This article was published online on 26 March 2010. An error was subsequently identified. This notice is included in the online and print versions to indicate that both have been corrected [31 March 2010].
Historical discharge measurements on the Middle Mississippi River, USA: no basis for ‘changing history’†
Version of Record online: 26 MAR 2010
Copyright © 2010 John Wiley & Sons, Ltd.
Volume 24, Issue 8, pages 1088–1093, 15 April 2010
How to Cite
Pinter, N. (2010), Historical discharge measurements on the Middle Mississippi River, USA: no basis for ‘changing history’. Hydrol. Process., 24: 1088–1093. doi: 10.1002/hyp.7653
- Issue online: 26 MAR 2010
- Version of Record online: 26 MAR 2010
- Manuscript Accepted: 5 FEB 2010
- Manuscript Received: 3 NOV 2009
- Mississippi River;
- flood hydrology;
- hydrologic measurements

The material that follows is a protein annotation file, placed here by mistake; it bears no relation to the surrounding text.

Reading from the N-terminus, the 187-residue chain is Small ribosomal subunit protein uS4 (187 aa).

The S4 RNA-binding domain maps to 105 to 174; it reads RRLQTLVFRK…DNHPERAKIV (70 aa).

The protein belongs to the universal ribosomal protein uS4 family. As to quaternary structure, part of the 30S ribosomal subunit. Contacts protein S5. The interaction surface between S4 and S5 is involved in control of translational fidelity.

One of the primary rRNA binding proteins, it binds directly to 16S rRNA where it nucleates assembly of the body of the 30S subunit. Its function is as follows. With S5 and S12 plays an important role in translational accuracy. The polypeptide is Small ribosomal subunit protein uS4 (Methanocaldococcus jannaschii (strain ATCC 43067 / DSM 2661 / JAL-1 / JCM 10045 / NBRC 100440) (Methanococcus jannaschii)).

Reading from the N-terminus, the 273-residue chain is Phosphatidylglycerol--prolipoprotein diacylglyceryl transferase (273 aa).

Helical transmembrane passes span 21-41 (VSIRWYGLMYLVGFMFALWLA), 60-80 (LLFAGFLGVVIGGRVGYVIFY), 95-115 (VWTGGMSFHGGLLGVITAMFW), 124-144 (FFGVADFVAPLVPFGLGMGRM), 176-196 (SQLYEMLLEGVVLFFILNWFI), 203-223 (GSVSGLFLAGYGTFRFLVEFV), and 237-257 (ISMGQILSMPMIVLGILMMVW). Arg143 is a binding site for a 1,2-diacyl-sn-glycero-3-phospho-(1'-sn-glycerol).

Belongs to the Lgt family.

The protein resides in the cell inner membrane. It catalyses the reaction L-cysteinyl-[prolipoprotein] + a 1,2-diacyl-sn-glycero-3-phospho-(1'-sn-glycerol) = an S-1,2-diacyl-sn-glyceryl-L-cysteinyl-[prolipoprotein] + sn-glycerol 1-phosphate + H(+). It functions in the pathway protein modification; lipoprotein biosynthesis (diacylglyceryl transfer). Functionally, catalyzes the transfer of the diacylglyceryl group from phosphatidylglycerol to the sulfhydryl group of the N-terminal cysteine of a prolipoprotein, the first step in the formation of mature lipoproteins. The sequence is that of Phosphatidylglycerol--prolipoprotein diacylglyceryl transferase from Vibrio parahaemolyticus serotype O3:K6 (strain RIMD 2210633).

This study tests the hypothesis that historical float-based discharge measurements on the Mississippi River systematically over-stated actual flood flows by 10% to > 30% relative to measurements using current meters. This assertion has been repeated over the past 25 years and recently has been used to adjust historical discharges used for flood-frequency analysis. This study tests the hypothesis above using 2150 historical discharge measurements digitized from the three principal gauging stations on the Middle Mississippi River (MMR): data that include 626 float-based discharges and 1516 meter-based discharges, including 122 paired measurements. Multiple comparative tests show that the hypothesis above cannot be supported; if anything, the float-based measurements slightly underestimate flows (not over-estimate) over a broad range of discharges up to large floods. In response to the purported data bias above (‘changing history’; Dieckmann RJ, Dyhouse GR. 1998. Changing history at St. Louis—adjusting historic flows for frequency analysis. First Federal Inter-Agency Hydrologic Modeling Conference, April 20–22, 1998. Las Vegas, NV; 4·31–4·36), historical flood discharges on the MMR have been modified, most by 10–20% and several by > 30%. These altered discharges are now being promulgated, in particular, through the Upper Mississippi River System Flow Frequency Study (UMRSFFS). New flow frequencies, flood profiles, and new flood maps from the UMRSFFS may significantly underestimate the actual flood hazard on the MMR if the original hydrologic data have been erroneously altered on the basis of an assumption of data bias. Copyright © 2010 John Wiley & Sons, Ltd.